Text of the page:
This is a fine book, but every reader dislikes some things, perhaps unreasonably. Reviewers get to tell the world what they don't like. Here's my list.

**1. The Title.**

It doesn't really convey what the book is about. It should have been something like "Explorations into High School Mathematics: Mathematical Thinking for Teachers and Others." Since you're reading this review, you don't need a better title, but others do.

**2. Sidebars.**

This book makes heavy use of sidebar comments (again like *Concrete Mathematics*). The reason proffered is a good one: a major theme is how to think about mathematics, and such thinking is often nonlinear; hence it doesn't always fit into the linear flow of traditional text. However, I continue to be unimpressed with the sidebar "solution" to this problem. First, sidebars give only one level of commentary. Second, since writers abhor a vacuum (aka blank space), there is a tendency for authors to look for something to fill (clutter?) the wide margin. I think the real response to the nonlinearity issue will be hypertext electronic books, where clicks open new windows (no space need be reserved on the main pages) and the interlinking of comments can be quite complex. This is what Ted Nelson had in mind 45 years ago when he proposed the Xanadu system that eventually led to the Web.

**3. The Index.**

It's barely over 1 page and woefully incomplete. The first 5 things I tried to look up — none of them were there. For a book where you are supposed to go back and forth in an ever growing circle of ideas, a really good index is vital.

### Conclusion

This is a very nice book, for high school teachers, for teacher educators, and for anyone curious to read something lively and learn more about high school algebra. Readers who commit themselves to doing a good proportion of the problems in the order presented won't be disappointed. It is an excellent book for summer institutes and term-time working groups.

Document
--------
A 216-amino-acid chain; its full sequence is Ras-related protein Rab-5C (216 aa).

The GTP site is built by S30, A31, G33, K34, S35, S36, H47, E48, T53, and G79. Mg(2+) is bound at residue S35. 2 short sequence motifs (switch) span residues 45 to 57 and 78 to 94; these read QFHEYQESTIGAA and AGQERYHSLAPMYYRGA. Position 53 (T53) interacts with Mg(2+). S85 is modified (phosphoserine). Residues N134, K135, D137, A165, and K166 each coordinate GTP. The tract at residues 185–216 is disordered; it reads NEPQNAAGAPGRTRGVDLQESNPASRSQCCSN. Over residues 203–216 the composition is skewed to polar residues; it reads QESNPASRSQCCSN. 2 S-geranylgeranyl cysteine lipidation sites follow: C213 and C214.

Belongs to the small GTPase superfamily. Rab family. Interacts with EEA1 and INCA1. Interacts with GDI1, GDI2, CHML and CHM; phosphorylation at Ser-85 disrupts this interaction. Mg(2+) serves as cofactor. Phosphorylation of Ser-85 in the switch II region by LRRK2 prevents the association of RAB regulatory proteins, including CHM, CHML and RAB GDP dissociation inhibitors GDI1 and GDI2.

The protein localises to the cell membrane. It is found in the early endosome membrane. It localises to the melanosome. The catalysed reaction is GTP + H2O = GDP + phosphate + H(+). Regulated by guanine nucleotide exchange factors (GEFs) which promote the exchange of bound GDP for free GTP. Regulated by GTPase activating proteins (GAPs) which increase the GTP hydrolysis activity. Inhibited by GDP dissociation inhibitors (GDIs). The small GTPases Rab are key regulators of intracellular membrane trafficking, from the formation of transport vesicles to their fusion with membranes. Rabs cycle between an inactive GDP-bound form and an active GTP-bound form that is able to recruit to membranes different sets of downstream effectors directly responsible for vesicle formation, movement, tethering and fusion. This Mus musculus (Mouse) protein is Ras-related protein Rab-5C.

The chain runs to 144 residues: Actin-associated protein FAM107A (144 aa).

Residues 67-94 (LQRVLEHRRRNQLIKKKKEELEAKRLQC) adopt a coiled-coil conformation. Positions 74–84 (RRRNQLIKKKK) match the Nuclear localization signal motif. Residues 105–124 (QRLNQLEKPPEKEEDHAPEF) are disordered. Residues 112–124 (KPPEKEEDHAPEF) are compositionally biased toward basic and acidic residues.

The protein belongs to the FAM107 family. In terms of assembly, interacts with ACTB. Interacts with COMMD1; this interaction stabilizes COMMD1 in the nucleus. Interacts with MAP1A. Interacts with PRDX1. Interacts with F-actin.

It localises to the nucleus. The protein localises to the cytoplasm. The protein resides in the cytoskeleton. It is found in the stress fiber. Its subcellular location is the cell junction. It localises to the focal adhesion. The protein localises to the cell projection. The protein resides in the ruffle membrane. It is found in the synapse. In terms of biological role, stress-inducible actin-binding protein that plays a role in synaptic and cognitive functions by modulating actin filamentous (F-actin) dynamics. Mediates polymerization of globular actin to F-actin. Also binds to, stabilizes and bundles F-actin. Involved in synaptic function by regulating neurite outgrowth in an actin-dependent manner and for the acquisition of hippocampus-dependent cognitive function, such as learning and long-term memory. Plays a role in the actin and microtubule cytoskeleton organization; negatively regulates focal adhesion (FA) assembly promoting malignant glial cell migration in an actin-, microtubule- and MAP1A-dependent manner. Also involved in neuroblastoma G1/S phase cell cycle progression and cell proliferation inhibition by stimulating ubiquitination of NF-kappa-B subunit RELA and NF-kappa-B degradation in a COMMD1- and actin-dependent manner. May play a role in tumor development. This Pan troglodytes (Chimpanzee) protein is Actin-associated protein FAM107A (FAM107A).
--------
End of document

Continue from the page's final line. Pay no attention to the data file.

On the other hand, if you are an educator looking for a text for a comprehensive course on high school mathematics from a deeper perspective, you are better off considering [5].

**References:**

1. Graham, Ronald L., Knuth, Donald E., and Patashnik, Oren, *Concrete Mathematics : a Foundation for Computer Science*, 2nd ed, Addison-Wesley, Reading MA, 1994.

2. Robin Hartshorne, *Geometry: Euclid and Beyond*, Springer-Verlag, New York, 2000.

3. Klein, Felix, *Elementary Mathematics from an Advanced Standpoint: Arithmetic, Algebra, Analysis*. Translated from the third German edition by E. R. Hedrick and C. A. Noble, Macmillan, 1932.

4. Moise, Edwin E., *Elementary Geometry from an Advanced Standpoint* 2nd ed, Addison-Wesley, Reading, MA, 1974.

5. Usiskin, Zalman, et al, *Mathematics for High School Teachers: an Advanced Perspective*, Pearson Education, Upper Saddle River, NJ, 2003.

**Note:**

Cuoco says "we" because he was a high school teacher for over 20 years. Since 1993 he has been fulltime at Educational Development Center, where he has become well known for many innovative projects and teaches teachers. Or really, collaborates with teachers. Some of the novel approaches in Mathematical Connections were devised in collaboration with teachers, for instance, a development of the geometry of complex multiplication that allows one to prove the trig addition formulas from the properties of complex multiplication rather than vice versa. Oh, Cuoco got a Ph.D. in algebraic number theory in the middle of his school teaching years.

Steve Maurer (smaurer1@swarthmore.edu) is Professor of Mathematics at Swarthmore College near Philadelphia, and currently Chair of Mathematics & Statistics there. He is coauthor of Discrete Algorithmic Mathematics and the MAA's Contest Problem Book V. In his spare time he tends his garden, writes emails or TeX macros, and wishes he were riding trains.